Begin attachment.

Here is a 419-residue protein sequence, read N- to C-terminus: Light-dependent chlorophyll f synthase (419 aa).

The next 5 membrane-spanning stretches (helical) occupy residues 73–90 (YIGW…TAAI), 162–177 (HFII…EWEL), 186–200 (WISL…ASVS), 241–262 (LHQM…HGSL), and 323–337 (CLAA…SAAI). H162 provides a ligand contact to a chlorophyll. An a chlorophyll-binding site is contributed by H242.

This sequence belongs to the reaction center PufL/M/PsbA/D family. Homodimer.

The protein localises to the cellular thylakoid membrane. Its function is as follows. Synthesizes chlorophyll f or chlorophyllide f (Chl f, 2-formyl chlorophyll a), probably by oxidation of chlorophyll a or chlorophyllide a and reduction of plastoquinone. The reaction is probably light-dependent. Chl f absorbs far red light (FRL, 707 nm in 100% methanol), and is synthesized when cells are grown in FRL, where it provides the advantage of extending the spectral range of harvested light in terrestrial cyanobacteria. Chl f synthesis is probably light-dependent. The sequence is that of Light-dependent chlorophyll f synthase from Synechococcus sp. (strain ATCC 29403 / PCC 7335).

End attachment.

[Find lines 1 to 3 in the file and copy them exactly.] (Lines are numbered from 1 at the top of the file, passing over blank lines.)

Here is a 419-residue protein sequence, read N- to C-terminus: Light-dependent chlorophyll f synthase (419 aa).

The next 5 membrane-spanning stretches (helical) occupy residues 73–90 (YIGW…TAAI), 162–177 (HFII…EWEL), 186–200 (WISL…ASVS), 241–262 (LHQM…HGSL), and 323–337 (CLAA…SAAI). H162 provides a ligand contact to a chlorophyll. An a chlorophyll-binding site is contributed by H242.

This sequence belongs to the reaction center PufL/M/PsbA/D family. Homodimer.